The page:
Wednesday, August 22, 2012

A Fatal Twist of Lemon

First Paragraph:

"The first day my tearoom opened was wonderful- mostly. Funny how life can go swimmingly one moment, and fall to pieces the next."

Blurb from

"Cops drink coffee. They don't belong in Ellen Rosings's Victorian tearoom. But when her opening day thank-you tea ends in the murder of the president of the Santa Fe Preservation Trust, the police invade her haven. Enter Detective Tony Aragon: attractive and unsympathetic, with a chip on his shoulder that goes beyond the murder investigation, and Ellen's delicate bone china cup is full. Is the murderer one of her honored guests, or the ghost rumored to haunt the building? Will Ellen solve the mystery, or will the Wisteria Tearoom's premiere turn out to be its - and Ellen's - finale?"

A Fatal Twist of Lemon by Patrice Greenwood is a light, quick and pleasant read. Set in Santa Fe and starring Ellen Rosings as the owner of a new tearoom that falls on some very hard luck just before the grand opening, i.e. the murder. Determined to find the truth about the murder and clear both the reputation of her business and of herself and staff, she assigns herself a temporary detective and goes about trying to solve the case, much to the annoyance of the actual detective.

I enjoyed this little gem. There are subtle aspects of many different genres and styles interlaced in the writing, such as traditional murder mystery novels, e.g. Agatha Christie and Poirot, but in a modern setting. It's just a whisper, but some of the characters have the same formalities. Mixed in with the murder is a little romance and a hint at the supernatural (without ever being unrealistic).

The dialogue was a little predictable at times, but overall I was happy with this book. At under 300 pages, it can be read in a day and makes for a great "Sunday Afternoon" read.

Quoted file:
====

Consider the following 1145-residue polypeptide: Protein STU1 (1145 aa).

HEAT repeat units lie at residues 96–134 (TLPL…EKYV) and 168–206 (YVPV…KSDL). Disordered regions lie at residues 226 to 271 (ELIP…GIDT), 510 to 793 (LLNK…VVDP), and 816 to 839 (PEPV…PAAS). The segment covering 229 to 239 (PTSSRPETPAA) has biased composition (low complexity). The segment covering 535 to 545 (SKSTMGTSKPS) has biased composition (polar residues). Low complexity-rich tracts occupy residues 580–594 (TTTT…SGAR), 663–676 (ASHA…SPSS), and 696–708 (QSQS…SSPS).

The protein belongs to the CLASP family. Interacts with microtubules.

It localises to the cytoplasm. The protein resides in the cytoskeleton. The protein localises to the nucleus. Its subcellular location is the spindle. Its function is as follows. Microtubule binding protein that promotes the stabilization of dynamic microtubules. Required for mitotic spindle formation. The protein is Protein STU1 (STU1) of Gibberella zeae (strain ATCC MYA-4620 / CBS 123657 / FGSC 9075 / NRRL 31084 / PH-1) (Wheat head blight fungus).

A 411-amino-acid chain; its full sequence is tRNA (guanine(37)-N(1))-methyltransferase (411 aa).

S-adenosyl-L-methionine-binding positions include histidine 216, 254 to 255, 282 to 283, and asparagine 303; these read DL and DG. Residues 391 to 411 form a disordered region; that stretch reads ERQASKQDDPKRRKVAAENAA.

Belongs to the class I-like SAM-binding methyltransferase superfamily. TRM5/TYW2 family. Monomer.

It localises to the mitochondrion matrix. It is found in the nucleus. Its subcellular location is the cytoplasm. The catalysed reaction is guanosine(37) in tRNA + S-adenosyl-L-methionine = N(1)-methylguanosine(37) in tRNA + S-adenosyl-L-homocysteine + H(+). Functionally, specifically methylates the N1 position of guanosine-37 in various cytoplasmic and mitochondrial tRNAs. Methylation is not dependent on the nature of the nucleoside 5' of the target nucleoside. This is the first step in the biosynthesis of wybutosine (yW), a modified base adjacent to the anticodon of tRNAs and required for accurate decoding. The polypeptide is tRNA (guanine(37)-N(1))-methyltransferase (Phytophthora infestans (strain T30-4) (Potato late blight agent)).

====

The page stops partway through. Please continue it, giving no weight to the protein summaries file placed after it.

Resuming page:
While the entire plot is based around a murder and its consequences, the actual investigation (though continually mentioned) feels like it takes a backseat. It's almost a murder mystery without the murder. It was just a necessary plot point to gather the characters together, which actually works well.

There were a couple small unexplained aspects, but nothing too blaring . Overall, a good start to a new series. I'll be looking forward to the next volume of the Wisteria Tearoom Mysteries and I recommend this book to anyone who loves the Victorian era, tearooms, flowers or light-hearted murder mysteries.

Disclaimer: this book was sent to me by the LibraryThing Early Reviewers. This is not a sponsored review. I'm not being payed for my opinions. All opinions are my own.

If you would like to become a member of LibraryThing Early Reviewers, it is a public group. Simply go to their website and sign up (it's free) and you could be getting advanced copies of novels too. It does take a little while for them to choose to send you one of the free books (you have a choice of hundreds and you can request as many as you'd like). It took me a couple of months. My advice is to start with requesting any e-books that catch your interest. I'm normally against e-books, in favour of having an actual physical copy, but it's a place to start. You are required to provide a review on their website, one that is 100% your own opinion. You don't get payed for your reviews, but you do get a free book out of it.